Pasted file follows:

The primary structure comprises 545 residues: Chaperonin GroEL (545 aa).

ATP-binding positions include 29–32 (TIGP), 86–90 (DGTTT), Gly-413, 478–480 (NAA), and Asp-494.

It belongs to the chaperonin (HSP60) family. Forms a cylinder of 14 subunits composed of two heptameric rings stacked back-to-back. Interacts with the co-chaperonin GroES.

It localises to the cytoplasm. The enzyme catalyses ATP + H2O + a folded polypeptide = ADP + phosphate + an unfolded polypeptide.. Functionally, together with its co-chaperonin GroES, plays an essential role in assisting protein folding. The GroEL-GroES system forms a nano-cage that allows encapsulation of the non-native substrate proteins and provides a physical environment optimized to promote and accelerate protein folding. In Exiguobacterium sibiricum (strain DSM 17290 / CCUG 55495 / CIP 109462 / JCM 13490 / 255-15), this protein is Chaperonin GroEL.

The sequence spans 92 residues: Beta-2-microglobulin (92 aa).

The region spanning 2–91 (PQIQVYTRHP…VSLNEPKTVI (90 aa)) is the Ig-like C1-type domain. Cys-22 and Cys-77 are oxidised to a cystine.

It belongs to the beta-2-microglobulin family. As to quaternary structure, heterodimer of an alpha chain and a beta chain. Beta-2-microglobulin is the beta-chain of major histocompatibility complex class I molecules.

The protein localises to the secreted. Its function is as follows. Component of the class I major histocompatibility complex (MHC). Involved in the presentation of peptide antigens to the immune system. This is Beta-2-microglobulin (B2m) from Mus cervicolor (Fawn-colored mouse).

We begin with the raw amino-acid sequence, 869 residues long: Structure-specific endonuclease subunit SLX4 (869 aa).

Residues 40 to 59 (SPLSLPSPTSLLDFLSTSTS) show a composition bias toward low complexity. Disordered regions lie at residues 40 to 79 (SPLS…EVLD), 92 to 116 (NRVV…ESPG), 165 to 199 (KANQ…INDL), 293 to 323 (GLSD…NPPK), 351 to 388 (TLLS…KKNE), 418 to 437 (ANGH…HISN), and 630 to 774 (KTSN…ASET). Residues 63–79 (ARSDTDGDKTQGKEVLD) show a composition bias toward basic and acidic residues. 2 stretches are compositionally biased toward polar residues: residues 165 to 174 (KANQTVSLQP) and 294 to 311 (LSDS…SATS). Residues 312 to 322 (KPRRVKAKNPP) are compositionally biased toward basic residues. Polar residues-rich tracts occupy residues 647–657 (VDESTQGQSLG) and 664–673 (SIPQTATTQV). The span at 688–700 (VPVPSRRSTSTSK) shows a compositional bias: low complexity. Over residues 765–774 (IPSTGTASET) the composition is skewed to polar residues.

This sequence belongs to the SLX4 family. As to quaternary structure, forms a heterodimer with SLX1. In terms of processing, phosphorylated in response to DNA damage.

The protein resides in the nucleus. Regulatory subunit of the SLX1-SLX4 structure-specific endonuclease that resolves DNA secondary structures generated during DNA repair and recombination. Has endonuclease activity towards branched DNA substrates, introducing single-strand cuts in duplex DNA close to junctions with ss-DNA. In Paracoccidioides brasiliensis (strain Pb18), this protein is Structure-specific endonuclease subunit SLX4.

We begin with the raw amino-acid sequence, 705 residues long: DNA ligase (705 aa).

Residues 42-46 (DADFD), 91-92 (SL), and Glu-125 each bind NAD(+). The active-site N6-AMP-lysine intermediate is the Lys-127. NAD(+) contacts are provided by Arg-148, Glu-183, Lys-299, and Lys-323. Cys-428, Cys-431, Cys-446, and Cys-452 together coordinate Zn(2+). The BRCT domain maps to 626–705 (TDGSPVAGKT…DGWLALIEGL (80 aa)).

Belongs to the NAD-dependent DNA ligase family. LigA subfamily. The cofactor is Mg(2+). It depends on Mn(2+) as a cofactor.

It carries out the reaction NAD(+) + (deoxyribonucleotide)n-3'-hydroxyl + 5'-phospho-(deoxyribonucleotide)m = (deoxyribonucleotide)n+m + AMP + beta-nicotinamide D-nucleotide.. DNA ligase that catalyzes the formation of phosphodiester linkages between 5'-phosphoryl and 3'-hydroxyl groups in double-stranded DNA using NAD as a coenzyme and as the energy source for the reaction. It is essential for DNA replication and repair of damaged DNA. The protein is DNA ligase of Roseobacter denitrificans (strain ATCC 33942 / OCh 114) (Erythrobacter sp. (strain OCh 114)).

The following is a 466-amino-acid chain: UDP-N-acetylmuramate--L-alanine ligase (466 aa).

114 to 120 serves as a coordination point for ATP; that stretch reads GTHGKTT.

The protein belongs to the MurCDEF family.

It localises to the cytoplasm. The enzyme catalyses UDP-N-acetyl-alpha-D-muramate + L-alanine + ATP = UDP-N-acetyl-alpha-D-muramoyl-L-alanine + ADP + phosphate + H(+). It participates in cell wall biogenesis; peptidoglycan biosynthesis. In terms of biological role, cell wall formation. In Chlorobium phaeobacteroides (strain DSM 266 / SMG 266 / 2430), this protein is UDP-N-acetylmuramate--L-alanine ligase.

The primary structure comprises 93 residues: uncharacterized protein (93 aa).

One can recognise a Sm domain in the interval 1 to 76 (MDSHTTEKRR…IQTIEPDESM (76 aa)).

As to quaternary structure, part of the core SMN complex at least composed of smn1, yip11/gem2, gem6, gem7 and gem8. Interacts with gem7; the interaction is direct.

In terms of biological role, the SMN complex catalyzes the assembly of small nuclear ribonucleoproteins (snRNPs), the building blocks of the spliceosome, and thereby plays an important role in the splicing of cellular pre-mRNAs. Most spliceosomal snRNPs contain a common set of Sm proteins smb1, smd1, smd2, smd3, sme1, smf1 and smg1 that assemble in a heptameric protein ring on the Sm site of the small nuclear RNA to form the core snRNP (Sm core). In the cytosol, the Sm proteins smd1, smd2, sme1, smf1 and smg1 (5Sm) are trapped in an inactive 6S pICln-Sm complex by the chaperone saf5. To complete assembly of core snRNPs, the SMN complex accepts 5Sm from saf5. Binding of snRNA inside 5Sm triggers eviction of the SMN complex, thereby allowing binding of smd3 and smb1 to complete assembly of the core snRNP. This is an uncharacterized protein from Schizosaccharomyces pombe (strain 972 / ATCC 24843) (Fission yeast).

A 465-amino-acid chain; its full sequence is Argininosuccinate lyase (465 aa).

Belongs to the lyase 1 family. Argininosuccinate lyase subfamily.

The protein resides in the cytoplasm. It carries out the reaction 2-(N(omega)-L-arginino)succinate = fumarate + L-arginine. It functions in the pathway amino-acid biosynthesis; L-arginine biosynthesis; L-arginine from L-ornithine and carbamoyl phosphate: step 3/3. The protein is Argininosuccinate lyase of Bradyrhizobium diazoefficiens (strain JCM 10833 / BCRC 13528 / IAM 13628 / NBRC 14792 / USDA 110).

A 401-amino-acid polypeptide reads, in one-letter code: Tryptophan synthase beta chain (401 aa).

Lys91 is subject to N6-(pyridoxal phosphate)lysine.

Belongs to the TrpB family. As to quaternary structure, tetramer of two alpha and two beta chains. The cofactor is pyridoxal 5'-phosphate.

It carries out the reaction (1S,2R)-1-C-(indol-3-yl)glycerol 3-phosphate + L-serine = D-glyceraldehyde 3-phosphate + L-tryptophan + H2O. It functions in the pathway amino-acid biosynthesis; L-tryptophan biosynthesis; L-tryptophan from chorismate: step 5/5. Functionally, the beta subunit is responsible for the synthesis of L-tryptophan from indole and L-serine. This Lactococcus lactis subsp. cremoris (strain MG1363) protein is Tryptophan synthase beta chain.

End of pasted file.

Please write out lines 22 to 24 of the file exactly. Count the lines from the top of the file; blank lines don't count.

One can recognise a Sm domain in the interval 1 to 76 (MDSHTTEKRR…IQTIEPDESM (76 aa)).

As to quaternary structure, part of the core SMN complex at least composed of smn1, yip11/gem2, gem6, gem7 and gem8. Interacts with gem7; the interaction is direct.

In terms of biological role, the SMN complex catalyzes the assembly of small nuclear ribonucleoproteins (snRNPs), the building blocks of the spliceosome, and thereby plays an important role in the splicing of cellular pre-mRNAs. Most spliceosomal snRNPs contain a common set of Sm proteins smb1, smd1, smd2, smd3, sme1, smf1 and smg1 that assemble in a heptameric protein ring on the Sm site of the small nuclear RNA to form the core snRNP (Sm core). In the cytosol, the Sm proteins smd1, smd2, sme1, smf1 and smg1 (5Sm) are trapped in an inactive 6S pICln-Sm complex by the chaperone saf5. To complete assembly of core snRNPs, the SMN complex accepts 5Sm from saf5. Binding of snRNA inside 5Sm triggers eviction of the SMN complex, thereby allowing binding of smd3 and smb1 to complete assembly of the core snRNP. This is an uncharacterized protein from Schizosaccharomyces pombe (strain 972 / ATCC 24843) (Fission yeast).